Michigan State Education Officials Push for Higher Teacher Pay

Published July 3, 2015

Michigan’s outgoing State Superintendent of Public Instruction Michael Flanagan made headlines one year ago when he said he wanted all public school teachers to make $100,000 or more.

Brian Whiston, the man who will replace Flanagan when he retires in July, told a legislative committee on education in June he thinks districts will have to pay teachers more if they want to attract high quality teachers.

“What is the average salary for a police officer, attorney, engineer, or a manager?” said Whiston. “Everyone should make a good living. That includes teachers,” Whiston told School Reform News.

Among Nation’s Highest Paid

The push for higher teacher pay comes at a time when a Mackinac Center for Public Policy analysis shows Michigan’s public school teachers are already among the nation’s highest paid.

The average salary for U.S. public school teachers in 2012–13, the latest school year for which national data is available, was $56,383. Michigan’s average salary that year was $61,560, 10th highest in the country. New York led the nation at $75,279 and Mississippi had the lowest at $41,994. 

In 2013, the Mackinac Center’s analysis of teacher salaries, which factored in cost of living, found Michigan to be second-highest in the country, trailing only Maryland.

For years, Michigan teachers’ salaries depended on a union-negotiated pay scale, which based salaries on years of service and level of education. A teacher’s effectiveness had no effect on salary.

Gov. Jennifer Granholm (D) signed a 2010 law requiring merit pay to be a factor in teacher compensation, but not all school districts have followed the law. Davison Community Schools and Stephenson Area Public Schools worked with their teachers unions to develop a system for merit pay, deciding teachers achieving the highest evaluation of “highly effective” would get an extra $1 a year as a reward.

Easiest Path: ‘Ignore the Law’ 

Audrey Spalding, education policy director at the Mackinac Center for Public Policy, says the easiest path for superintendents to follow is to do the bare minimum and not make any changes to teacher compensation.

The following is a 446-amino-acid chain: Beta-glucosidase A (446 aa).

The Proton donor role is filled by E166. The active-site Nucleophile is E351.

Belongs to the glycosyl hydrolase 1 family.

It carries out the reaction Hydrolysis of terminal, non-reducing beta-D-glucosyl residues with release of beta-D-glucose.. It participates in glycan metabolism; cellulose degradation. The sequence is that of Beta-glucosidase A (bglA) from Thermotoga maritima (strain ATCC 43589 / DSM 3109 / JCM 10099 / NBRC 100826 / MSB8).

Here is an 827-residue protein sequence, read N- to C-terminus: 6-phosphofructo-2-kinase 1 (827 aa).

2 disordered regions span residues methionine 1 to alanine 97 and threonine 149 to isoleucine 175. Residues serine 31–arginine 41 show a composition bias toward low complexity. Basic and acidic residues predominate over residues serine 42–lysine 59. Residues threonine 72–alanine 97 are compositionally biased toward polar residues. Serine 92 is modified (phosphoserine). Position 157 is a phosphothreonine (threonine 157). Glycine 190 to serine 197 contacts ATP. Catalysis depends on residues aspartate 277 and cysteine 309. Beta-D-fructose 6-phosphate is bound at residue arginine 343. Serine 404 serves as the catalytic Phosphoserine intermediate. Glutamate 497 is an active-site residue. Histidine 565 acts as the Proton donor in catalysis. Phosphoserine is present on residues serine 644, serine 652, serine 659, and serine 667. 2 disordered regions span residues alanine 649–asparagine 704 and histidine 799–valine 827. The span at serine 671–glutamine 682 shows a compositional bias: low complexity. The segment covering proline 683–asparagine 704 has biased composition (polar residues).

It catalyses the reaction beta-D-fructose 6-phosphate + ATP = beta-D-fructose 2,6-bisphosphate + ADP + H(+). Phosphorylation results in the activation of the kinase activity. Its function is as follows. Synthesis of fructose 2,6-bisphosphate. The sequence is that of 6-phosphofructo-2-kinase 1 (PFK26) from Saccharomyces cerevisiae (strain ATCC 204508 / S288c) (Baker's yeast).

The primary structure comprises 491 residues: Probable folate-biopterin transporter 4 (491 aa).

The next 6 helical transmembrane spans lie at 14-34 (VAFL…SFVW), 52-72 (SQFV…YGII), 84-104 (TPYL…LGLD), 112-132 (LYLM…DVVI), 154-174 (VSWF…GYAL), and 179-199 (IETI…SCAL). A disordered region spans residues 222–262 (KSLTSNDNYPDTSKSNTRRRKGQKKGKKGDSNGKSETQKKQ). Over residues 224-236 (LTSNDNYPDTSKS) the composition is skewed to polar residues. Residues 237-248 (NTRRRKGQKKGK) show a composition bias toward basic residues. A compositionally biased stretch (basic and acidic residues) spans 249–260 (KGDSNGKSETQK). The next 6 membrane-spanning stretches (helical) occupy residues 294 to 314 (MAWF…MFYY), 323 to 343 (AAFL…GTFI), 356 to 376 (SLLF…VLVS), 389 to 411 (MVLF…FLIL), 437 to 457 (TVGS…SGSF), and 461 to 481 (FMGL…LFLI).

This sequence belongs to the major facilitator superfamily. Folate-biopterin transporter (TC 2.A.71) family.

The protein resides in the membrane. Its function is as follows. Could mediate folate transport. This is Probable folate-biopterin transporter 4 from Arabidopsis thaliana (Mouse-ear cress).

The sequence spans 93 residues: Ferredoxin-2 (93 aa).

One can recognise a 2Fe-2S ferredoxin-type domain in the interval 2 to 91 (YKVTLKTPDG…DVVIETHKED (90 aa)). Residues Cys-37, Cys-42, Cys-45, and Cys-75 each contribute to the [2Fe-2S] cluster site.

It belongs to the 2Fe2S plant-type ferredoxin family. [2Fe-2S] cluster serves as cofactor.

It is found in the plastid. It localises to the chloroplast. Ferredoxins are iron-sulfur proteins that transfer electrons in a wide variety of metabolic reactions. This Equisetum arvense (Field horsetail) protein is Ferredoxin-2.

“It’s hard work to set up a system that rewards teachers,” Spalding said. “Superintendents are dealing with unions, who for the past decades worked to set up a system that pays everyone the same regardless of performance. The easiest thing to do is ignore the law, because there aren’t any real penalties for keeping the status quo.”

Top school district administrators openly oppose merit pay for their teachers. Vickie Markavitch, superintendent of Oakland County Schools, wrote an op-ed in The Huffington Post claiming merit pay would decrease student achievement.

For the vast majority of teachers, their effectiveness has little impact on how much they make, Spalding says.

Michigan named Grosse Point North High School teacher Gary Abud as its teacher of the year in 2013–14. Abud made $56,876 in 2012–13, about $21,000 less than the district’s average annual salary of $77,969.

Salaries Vary Wildly

According to the Michigan Department of Education, the average teacher salary in the state was $62,169 in 2013–14.

The average salary doesn’t tell the whole story in a state where teacher pay can vary wildly depending on the part of the state in which they teach. In Eau Claire Public Schools, about 15 miles north of the Indiana border, the top of the teacher salary scale is $58,714. In the Troy School District, 200 miles east of Eau Claire, the top of the scale salary for a teacher is $97,746.

Not all teachers should make $100,000, says Gary Naeyaert, executive director of Great Lakes Education Project, a nonprofit organization working to reform education in Michigan. Naeyaert says the best teachers should make six figures.

“We do agree that the most effective, rock-star teacher should make $100,000 or more,” Naeyaert said. “Like in every other profession, the top performers are the top earners. We strongly believe we have to break the historic model of representing teachers like clock-punching union members.”

Tom Gantert ([email protected]) is senior capitol correspondent for Michigan Capitol Confidential, a daily news site of the Mackinac Center for Public Policy.

Image by Pictures of Money.